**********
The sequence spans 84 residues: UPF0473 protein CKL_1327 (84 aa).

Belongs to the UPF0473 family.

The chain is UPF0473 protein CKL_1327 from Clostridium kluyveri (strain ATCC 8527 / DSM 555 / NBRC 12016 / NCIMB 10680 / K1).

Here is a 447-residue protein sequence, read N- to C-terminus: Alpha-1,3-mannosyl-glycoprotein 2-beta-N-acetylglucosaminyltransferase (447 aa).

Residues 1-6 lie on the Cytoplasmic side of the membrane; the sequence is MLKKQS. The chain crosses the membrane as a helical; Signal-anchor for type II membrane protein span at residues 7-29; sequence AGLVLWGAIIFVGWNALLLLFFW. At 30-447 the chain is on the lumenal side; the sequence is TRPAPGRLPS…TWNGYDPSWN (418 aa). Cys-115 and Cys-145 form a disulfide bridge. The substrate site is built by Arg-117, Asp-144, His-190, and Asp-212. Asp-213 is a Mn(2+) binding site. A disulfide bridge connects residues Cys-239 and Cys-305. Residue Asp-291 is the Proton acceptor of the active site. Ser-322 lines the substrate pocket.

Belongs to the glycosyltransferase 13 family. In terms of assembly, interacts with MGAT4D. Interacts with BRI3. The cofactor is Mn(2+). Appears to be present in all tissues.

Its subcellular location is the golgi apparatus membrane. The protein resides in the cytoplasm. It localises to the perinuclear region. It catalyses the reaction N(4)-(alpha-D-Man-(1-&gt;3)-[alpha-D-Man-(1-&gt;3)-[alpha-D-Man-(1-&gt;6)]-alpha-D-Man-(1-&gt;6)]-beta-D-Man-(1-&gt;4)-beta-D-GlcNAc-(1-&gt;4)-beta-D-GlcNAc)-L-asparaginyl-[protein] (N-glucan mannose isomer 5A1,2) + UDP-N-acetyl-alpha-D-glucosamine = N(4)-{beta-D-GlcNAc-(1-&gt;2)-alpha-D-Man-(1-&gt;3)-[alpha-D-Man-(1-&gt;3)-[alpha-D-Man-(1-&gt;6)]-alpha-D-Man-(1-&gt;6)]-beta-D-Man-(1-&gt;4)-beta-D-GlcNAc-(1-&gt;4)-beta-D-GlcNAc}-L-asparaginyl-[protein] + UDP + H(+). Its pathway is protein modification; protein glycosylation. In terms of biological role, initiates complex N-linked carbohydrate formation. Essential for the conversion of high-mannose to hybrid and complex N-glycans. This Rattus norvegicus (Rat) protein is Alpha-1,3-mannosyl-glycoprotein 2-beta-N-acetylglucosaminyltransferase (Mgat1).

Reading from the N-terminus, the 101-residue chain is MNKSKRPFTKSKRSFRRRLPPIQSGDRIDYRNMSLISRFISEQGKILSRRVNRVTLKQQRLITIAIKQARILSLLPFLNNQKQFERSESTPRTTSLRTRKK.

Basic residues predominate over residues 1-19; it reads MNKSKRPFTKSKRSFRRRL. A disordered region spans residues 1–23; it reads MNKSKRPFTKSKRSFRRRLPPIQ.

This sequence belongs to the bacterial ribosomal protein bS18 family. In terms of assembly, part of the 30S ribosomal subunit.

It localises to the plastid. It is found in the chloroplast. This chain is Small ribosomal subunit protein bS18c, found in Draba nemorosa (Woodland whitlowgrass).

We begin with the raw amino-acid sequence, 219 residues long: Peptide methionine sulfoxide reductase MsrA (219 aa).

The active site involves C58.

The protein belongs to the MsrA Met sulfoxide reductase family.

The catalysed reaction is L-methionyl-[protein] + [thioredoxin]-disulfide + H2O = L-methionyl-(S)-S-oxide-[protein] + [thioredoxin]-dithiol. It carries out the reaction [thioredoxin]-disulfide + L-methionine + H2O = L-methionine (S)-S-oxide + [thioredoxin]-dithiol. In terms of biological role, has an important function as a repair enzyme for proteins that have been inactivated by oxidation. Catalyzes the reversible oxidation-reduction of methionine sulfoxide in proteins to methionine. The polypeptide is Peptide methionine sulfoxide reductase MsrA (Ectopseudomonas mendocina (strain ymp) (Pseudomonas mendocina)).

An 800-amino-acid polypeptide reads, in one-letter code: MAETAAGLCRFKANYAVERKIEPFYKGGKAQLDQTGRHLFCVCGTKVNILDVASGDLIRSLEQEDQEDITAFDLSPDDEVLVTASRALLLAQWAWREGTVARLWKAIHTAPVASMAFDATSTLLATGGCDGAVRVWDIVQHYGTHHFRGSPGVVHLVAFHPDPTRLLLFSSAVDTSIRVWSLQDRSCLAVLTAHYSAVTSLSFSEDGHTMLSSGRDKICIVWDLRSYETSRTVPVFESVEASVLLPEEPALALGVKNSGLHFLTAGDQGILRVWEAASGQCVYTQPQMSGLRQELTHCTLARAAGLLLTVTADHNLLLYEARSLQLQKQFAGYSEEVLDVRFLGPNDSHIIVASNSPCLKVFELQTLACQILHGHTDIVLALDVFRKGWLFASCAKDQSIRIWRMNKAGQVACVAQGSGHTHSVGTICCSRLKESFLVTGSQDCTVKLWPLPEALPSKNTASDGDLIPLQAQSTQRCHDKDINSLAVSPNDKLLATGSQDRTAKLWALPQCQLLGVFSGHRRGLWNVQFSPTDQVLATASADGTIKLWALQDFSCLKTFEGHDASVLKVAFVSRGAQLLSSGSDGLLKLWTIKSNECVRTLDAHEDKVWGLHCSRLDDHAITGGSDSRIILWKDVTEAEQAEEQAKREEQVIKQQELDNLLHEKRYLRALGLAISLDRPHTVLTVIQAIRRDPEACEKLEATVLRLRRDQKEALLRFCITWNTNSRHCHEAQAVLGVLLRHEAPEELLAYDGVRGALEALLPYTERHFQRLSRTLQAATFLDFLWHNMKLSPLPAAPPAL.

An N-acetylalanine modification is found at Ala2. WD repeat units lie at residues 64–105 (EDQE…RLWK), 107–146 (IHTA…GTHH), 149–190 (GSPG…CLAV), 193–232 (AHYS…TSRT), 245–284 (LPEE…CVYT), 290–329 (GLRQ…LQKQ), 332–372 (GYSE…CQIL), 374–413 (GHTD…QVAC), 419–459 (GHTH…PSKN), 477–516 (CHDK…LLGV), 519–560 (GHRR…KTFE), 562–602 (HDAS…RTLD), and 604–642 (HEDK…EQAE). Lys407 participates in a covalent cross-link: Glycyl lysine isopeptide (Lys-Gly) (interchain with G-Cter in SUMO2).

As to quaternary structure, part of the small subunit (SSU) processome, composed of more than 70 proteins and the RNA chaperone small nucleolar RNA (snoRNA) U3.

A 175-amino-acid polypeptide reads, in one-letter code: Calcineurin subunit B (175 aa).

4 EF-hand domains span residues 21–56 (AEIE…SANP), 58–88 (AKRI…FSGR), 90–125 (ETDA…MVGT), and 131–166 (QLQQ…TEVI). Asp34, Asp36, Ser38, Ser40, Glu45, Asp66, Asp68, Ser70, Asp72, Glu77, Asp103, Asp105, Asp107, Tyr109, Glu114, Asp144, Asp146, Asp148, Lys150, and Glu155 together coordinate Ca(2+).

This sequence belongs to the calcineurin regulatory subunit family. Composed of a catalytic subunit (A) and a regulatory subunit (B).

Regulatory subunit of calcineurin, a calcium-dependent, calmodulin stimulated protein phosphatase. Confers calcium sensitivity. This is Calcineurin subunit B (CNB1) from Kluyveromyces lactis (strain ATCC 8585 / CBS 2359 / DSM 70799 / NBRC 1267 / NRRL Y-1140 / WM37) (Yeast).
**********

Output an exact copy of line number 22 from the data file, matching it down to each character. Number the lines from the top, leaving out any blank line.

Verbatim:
Regulatory subunit of calcineurin, a calcium-dependent, calmodulin stimulated protein phosphatase. Confers calcium sensitivity. This is Calcineurin subunit B (CNB1) from Kluyveromyces lactis (strain ATCC 8585 / CBS 2359 / DSM 70799 / NBRC 1267 / NRRL Y-1140 / WM37) (Yeast).